Followers of this blog know that I frequently caution that almost all board meetings in resident owned communities must be properly noticed and open to association members. There are specific provisions prohibiting board members from meeting "behind closed doors" in the statutes governing condominium associations, cooperative associations, and mandatory homeowners associations.
While it’s clear that these statutory provisions focus on ensuring that association members are provided with adequate notice of matters that are to be considered by the board of directors, there’s another very important consideration that can be illustrated by the recent difficulties faced by Susan G. Komen For the Cure after its decision to no longer offer grants to Planned Parenthood for mammograms was made public.
From what I’ve read about the initial decision, there was little if any input requested from or given by the many local organizations that help fund. Komen . In fact, it appears that some of Komen’s board members were unaware of the decision–which had been made in the latter part of 2011.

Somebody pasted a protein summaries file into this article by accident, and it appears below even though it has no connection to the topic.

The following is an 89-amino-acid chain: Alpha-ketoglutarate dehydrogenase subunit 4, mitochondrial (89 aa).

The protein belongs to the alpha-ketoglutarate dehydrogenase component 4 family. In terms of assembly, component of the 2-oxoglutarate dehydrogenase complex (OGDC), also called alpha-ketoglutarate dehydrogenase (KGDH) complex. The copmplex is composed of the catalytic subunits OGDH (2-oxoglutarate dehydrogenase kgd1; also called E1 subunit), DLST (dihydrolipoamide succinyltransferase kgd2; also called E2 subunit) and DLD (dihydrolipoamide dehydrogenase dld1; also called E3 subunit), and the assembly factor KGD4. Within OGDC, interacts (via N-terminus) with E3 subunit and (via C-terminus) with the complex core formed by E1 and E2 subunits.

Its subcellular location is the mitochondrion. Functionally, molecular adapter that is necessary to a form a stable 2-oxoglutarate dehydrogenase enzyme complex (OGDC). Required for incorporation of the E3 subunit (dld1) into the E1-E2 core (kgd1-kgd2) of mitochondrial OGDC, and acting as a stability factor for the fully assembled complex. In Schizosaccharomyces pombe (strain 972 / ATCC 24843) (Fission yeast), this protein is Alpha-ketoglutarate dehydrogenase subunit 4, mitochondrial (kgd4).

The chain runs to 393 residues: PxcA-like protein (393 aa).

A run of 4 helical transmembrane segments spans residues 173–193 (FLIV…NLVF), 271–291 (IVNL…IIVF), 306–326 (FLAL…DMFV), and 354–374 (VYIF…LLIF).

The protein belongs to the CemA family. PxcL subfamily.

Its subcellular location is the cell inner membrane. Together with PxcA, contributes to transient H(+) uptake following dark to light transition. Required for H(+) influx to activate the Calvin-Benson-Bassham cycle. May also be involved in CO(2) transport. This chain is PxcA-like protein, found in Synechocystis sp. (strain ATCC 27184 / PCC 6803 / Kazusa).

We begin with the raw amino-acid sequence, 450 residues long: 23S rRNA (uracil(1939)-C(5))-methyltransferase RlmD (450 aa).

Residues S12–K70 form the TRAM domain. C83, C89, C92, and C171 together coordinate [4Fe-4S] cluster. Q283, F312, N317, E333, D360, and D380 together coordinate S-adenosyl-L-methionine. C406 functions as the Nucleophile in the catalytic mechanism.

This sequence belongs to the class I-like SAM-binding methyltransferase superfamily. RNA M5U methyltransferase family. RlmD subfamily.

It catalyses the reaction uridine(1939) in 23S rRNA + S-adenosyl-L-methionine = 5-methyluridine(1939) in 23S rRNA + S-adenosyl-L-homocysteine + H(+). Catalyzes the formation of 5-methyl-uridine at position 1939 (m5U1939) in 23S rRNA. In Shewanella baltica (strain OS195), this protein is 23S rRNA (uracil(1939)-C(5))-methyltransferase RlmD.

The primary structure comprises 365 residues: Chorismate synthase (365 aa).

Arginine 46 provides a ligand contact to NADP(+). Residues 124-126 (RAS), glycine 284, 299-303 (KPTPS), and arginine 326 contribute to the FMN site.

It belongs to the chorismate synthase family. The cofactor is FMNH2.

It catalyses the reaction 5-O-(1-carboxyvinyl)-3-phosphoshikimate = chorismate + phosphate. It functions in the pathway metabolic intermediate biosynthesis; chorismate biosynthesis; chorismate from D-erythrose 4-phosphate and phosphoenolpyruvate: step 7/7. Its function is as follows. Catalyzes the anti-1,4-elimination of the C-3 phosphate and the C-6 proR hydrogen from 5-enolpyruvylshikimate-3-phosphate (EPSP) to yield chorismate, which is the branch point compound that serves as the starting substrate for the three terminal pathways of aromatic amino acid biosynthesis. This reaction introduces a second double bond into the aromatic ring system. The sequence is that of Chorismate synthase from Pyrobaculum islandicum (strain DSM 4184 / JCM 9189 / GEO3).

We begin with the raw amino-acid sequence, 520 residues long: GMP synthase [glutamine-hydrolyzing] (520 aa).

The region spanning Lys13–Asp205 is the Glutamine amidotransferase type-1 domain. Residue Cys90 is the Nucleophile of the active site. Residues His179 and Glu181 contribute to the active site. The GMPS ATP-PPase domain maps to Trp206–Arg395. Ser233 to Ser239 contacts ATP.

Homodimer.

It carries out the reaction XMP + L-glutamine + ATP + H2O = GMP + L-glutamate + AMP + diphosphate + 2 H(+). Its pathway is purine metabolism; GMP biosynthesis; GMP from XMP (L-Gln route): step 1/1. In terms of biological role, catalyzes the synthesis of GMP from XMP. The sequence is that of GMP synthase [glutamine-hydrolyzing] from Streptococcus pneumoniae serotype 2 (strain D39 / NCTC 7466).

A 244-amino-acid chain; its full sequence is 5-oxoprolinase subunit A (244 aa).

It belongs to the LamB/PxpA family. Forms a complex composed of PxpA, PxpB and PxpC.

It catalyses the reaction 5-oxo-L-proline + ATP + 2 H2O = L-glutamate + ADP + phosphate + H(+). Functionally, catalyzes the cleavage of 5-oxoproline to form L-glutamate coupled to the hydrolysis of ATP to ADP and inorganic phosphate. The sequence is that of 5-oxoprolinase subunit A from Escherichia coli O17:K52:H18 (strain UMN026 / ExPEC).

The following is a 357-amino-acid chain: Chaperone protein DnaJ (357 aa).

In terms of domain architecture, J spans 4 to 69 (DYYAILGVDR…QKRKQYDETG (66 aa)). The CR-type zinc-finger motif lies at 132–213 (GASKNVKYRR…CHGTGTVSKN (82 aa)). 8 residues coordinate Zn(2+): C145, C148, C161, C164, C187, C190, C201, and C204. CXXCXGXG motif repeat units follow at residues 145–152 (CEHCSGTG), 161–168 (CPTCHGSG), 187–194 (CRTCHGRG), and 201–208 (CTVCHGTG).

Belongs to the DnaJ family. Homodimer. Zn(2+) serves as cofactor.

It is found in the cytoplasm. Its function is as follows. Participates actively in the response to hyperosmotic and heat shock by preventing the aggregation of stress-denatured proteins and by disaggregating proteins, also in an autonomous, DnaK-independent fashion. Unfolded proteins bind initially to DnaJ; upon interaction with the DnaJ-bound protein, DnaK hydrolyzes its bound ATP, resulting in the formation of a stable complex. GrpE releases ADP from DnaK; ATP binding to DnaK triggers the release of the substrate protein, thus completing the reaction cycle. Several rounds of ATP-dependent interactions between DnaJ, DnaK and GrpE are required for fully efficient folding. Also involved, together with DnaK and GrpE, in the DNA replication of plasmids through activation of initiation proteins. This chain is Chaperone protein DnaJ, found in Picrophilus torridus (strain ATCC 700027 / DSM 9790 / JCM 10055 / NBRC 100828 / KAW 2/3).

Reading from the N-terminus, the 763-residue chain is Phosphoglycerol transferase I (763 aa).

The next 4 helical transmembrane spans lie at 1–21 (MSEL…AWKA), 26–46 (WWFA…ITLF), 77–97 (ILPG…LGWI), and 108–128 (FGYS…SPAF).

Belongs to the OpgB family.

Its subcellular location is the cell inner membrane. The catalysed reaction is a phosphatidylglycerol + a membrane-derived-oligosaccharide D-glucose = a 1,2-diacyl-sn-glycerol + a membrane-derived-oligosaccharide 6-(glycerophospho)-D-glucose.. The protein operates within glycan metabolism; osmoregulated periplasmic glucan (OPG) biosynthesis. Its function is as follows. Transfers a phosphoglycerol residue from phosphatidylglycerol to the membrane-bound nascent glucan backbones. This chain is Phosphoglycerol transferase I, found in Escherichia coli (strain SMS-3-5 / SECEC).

As everyone knows, once Komen’s decision became public, a firestorm of negative publicity erupted–and even though Komen apparently reversed its decision shortly after the media picked up on the story, I have to believe that most of us will no longer view Komen in quite the same way as we did before all of this occurred.
My assumption is that no law prevented Komen’s leadership from meeting "behind closed doors" when it concluded that the grants to Planned Parenthood be discontinued. When a board is allowed to isolate itself from its members it’s all too easy–and unfortunately all too common–to make decisions in a vacuum that prevents any factors or considerations other than those of the board members from being heard.. If one or two of those board members are particularly overbearing, it’s not too much of a stretch to see how a ROC board could find itself regretting a decision made "behind closed doors" once that decision is made public and legitimate concerns of the members are finally heard.
This is a very important "side effect" of the laws requiring open board meetings and member input at those meetings–no "vacuum" can exist if those laws are followed. Every resident owned community benefits when decisions are made only after the members have been given the opportunity to have their say.
I wonder if Komen’s leadership wishes it had given its supporters that opportunity before making its initial decision on the grants to Planned Parenthood